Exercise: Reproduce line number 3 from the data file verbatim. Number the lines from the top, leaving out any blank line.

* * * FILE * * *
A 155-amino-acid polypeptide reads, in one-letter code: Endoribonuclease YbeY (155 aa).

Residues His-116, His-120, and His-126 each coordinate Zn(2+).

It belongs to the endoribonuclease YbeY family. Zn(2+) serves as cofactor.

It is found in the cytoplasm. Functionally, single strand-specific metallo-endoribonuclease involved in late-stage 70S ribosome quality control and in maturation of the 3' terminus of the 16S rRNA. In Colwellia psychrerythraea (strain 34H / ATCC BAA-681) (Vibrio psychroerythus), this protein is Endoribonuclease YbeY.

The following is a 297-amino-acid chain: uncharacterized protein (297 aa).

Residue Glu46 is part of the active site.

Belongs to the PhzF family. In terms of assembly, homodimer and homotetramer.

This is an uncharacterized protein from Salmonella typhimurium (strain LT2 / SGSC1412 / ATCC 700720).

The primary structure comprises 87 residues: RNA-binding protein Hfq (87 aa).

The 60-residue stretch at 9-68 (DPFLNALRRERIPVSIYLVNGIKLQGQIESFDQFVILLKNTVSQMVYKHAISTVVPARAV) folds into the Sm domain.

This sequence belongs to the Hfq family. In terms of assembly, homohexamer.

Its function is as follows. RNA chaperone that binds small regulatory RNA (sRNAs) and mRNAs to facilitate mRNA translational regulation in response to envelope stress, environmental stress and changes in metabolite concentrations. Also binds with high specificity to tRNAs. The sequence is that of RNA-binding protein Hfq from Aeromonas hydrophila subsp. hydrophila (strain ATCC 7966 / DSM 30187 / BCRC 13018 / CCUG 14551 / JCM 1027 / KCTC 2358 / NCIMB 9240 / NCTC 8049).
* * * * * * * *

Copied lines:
It belongs to the endoribonuclease YbeY family. Zn(2+) serves as cofactor.